The storm passeth over

A wicked storm crashed through the valley a couple of days ago, bringing buckets of rain, high winds and lightning. Plants in pots rolled across porches, bikes fell over, trees bent in supplication. Fortunately, the storm was short-lived and the predicted two-inch hailstones did not arrive to break windows and dent autos—at least not here.

The next day things were back to normal, but on my morning walk the storm effects were still visible. The grass in the field I shortcut across, previously as high as my head, now lay low and sideways like neatly combed hair. The neighbor's pink peonies, which the morning before had stood tall, fresh and beautiful under sunny skies, now bedraggledly bent to kiss the earth.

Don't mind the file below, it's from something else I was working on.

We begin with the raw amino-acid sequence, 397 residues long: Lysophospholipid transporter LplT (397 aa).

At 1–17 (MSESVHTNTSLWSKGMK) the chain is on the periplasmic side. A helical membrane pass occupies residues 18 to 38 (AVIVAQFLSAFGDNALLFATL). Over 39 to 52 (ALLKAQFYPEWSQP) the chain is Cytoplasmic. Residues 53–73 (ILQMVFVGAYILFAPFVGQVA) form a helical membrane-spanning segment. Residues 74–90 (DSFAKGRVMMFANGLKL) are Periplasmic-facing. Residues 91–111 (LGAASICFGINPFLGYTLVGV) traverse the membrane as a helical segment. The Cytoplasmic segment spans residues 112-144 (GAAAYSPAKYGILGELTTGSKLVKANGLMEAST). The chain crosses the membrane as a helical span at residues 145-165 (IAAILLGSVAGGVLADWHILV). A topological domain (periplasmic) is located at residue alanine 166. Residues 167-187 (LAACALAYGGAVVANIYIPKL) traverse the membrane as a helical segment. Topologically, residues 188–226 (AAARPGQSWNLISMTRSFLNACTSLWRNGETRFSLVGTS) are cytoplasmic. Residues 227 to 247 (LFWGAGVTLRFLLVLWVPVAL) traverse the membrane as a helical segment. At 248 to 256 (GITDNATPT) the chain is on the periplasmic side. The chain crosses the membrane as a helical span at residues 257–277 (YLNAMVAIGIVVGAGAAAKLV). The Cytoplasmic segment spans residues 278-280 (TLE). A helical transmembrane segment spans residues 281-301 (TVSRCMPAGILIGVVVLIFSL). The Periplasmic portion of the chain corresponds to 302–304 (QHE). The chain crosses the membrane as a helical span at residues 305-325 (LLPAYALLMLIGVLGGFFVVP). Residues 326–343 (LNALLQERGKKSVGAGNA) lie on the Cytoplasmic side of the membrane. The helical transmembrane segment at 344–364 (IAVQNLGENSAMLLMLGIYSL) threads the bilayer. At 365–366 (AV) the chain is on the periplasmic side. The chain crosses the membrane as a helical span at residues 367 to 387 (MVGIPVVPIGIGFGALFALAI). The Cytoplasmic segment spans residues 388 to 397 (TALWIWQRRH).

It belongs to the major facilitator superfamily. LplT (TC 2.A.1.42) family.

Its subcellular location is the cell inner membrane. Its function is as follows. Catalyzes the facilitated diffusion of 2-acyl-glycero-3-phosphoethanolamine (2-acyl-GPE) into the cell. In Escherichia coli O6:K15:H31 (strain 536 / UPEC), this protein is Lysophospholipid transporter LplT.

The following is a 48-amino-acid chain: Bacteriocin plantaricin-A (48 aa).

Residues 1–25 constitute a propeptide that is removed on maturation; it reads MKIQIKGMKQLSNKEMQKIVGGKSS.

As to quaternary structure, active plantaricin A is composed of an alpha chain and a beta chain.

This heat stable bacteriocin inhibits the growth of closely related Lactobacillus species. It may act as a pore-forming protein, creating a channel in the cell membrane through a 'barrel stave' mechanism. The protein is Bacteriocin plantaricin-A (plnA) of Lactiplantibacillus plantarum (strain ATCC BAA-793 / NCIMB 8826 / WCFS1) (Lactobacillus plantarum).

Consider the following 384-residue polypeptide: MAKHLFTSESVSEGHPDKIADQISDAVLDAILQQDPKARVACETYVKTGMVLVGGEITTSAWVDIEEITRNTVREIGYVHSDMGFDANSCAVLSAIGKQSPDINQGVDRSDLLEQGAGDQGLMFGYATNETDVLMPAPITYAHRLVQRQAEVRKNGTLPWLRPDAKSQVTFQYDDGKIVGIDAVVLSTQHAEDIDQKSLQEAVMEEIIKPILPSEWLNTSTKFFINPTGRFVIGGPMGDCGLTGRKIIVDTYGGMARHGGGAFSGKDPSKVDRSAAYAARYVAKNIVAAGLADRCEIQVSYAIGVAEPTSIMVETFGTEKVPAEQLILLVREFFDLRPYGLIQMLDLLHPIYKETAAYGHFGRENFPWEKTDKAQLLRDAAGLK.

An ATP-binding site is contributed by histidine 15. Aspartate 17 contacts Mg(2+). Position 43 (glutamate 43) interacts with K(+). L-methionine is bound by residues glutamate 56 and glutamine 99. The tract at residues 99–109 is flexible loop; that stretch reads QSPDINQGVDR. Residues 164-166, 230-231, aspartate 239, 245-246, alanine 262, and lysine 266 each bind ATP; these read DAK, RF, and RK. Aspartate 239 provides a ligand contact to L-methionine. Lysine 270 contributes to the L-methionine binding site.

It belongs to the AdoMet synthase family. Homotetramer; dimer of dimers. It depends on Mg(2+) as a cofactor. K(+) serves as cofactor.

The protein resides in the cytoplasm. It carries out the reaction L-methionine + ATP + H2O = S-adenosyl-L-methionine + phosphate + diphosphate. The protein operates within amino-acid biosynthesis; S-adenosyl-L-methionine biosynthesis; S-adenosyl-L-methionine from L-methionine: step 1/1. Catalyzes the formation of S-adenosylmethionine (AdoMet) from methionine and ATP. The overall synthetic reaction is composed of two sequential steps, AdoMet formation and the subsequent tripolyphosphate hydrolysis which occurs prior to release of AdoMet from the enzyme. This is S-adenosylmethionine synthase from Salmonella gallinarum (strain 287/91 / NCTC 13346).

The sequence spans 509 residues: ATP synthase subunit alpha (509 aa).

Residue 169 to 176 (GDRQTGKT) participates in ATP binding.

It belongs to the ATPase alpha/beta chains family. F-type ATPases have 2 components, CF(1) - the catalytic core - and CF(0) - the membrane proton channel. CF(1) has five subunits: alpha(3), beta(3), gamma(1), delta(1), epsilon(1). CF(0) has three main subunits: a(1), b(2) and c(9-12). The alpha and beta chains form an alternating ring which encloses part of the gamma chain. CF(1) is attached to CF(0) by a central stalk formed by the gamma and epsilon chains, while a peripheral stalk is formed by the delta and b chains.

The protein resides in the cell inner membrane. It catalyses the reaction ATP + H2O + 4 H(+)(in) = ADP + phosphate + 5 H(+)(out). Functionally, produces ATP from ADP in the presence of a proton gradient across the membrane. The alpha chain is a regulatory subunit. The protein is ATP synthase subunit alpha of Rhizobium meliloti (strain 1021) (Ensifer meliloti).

It's not unusual here to have summer storms and I remember many July 4ths when lightning competed with fireworks. Still, this felt odd for its virulence and its unusual tornado threat—the first I can remember in 40 Oregon years. Is it climate change or just unusual weather? Are storm cellars in our future? Are we doing enough to shrink our carbon footprint? Is Obama? What can we do on a personal level that we're not already doing?

All I have is questions. And the conviction that our potted plants overwhelming prefer a calm sunshiny day to the excitement of rolling around on the porch.